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Food Reviews

Spring and Summer Rolls

Content ID: 21
Spring and Summer Rolls
Reviewed By:
3 out of 5 Rating: 3 Star Rating

Summer Rolls

A simple review of Spring and Summer rolls:

Eaten in a Vietnamese restaurant, the ‘appetizer’ before the main meal. Pictured here are two spring rolls, the smaller fried rolls, and the Summer rolls, the larger pale colored rolls.

The Spring rolls are served hot, and the Summer rolls are served cold, and each came with a dipping sauce which complemented the flavor of each rolls.

The Spring rolls came with an oily sauce with lots of spice and the Summer rolls came with a thick soy sauce type of flavor.

The Spring rolls, while fried and less healthy, tasted better than the Summer rolls.

The flavor of the Summer rolls just wasn’t there, and needed much more of the dipping sauce to make the taste more pleasing. Still wasn’t as good as the Spring rolls. Aside from flavor, the Summer rolls are cold. Such a contrast in taste and flavor.

Perhaps the Summer rolls would have been better by not having the Spring rolls at the same time.

Into the Vietnamese Kitchen: Treasured Foodways, Modern Flavors

When author Andrea Nguyen's family was airlifted out of Saigon in 1975, one of the few belongings that her mother hurriedly packed for the journey was her small orange notebook of recipes. Thirty years later, Nguyen has written her own intimate collection of recipes, INTO THE VIETNAMESE KITCHEN, an ambitious debut cookbook that chronicles the food traditions of her native country. Robustly flavored yet delicate, sophisticated yet simple, the recipes include steamy pho noodle soups infused with the aromas of fresh herbs and lime; rich clay-pot preparations of catfish, chicken, and pork; classic bánh mì sandwiches; and an array of Vietnamese charcuterie. Nguyen helps readers shop for essential ingredients, master core cooking techniques, and prepare and serve satisfying meals, whether for two on a weeknight or 12 on a weekend.Reviews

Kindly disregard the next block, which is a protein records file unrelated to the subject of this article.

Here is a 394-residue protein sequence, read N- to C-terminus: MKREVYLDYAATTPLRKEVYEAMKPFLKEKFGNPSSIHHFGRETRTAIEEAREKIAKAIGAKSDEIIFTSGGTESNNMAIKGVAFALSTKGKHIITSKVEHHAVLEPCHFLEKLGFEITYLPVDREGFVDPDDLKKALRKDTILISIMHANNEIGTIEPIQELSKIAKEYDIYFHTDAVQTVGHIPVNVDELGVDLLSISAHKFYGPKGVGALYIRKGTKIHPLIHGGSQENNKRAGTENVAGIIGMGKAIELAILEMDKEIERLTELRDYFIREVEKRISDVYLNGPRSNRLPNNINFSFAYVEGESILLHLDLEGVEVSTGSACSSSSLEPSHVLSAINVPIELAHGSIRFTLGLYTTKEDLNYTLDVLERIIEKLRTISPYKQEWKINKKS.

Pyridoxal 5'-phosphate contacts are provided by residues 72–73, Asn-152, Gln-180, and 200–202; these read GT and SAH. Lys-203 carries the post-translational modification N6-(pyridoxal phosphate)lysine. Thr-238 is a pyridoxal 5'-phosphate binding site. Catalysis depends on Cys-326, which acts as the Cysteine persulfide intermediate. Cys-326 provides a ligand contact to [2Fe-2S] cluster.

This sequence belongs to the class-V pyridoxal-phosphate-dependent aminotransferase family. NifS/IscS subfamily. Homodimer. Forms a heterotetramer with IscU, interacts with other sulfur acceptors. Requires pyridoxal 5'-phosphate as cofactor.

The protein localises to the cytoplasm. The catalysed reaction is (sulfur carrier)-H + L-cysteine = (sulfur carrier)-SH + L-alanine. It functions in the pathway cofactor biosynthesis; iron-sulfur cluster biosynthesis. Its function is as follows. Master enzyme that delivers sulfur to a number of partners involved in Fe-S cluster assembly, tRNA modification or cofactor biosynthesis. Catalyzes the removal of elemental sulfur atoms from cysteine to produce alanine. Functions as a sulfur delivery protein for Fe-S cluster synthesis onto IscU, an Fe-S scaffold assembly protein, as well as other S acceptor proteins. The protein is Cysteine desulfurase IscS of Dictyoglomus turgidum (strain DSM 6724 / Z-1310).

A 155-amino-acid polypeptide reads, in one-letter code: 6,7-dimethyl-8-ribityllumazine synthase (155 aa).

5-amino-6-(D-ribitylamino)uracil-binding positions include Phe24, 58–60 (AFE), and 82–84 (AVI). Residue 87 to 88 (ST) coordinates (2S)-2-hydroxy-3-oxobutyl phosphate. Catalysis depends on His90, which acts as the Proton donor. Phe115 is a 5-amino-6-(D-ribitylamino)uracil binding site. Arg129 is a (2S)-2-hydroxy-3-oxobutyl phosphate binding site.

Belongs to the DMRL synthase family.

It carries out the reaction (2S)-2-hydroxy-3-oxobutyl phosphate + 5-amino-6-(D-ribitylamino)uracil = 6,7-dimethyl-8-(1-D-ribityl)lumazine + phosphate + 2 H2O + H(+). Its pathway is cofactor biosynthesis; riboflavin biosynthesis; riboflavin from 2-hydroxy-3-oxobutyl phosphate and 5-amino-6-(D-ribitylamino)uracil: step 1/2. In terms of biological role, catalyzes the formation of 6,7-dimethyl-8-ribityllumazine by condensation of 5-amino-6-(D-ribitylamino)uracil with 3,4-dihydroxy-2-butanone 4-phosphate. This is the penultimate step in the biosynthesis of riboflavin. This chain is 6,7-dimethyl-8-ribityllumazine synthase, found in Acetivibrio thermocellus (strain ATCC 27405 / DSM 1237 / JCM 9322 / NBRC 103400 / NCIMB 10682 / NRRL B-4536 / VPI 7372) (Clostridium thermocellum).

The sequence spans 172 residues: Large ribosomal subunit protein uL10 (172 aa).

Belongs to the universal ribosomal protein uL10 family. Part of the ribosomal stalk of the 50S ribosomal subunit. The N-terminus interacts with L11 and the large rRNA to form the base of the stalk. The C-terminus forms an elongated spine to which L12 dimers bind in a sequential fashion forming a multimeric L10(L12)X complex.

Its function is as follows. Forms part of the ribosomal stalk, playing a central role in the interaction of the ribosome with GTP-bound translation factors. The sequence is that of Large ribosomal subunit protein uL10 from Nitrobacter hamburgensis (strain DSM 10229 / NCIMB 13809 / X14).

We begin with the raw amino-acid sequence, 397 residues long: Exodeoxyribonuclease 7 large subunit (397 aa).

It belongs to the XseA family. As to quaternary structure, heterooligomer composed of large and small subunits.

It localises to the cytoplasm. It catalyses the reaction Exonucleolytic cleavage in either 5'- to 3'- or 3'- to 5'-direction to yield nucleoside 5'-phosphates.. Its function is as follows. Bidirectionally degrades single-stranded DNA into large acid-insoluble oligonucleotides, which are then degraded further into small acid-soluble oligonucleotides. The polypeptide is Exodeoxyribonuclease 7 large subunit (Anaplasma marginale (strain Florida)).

“Andrea Nguyen may be to Vietnamese food what Julia Child was to French fare and Barbara Tropp to Chinese cuisine.”—Chicago Tribune“Best for: Anyone who wants to fall in love—truly, madly, deeply—with Vietnamese food.”—San Jose Mercury News“[A] smart, soulful collection of Vietnamese recipes.”—Saveur“A comprehensive take on a delicate yet dynamic cuisine.”—Philadelphia Inquirer“No other author has presented such a detailed account of the culinary abilities of Vietnamese home cooks, and subjects like the role of pickled vegetables and the techniques of charcuterie have never been so clearly explained for a wide audience.”—New York Times"Only now is Vietnamese food culture getting the attention it deserves, and a book of this beauty and seriousness will do much to explain the origins, traditions, and refinement of the country's cuisine.”—John Mariani's Virtual Gourmet“Nguyen makes Vietnamese cuisine accessible with this extensive cookbook, which stretches from soup to charcuterie.”—Houston Chronicle“An impressive, carefully researched, and thoroughly readable guide to Vietnamese food and culinary tradition.”—Library Journal This is the Into the Vietnamese Kitchen: Treasured Foodways, Modern Flavors


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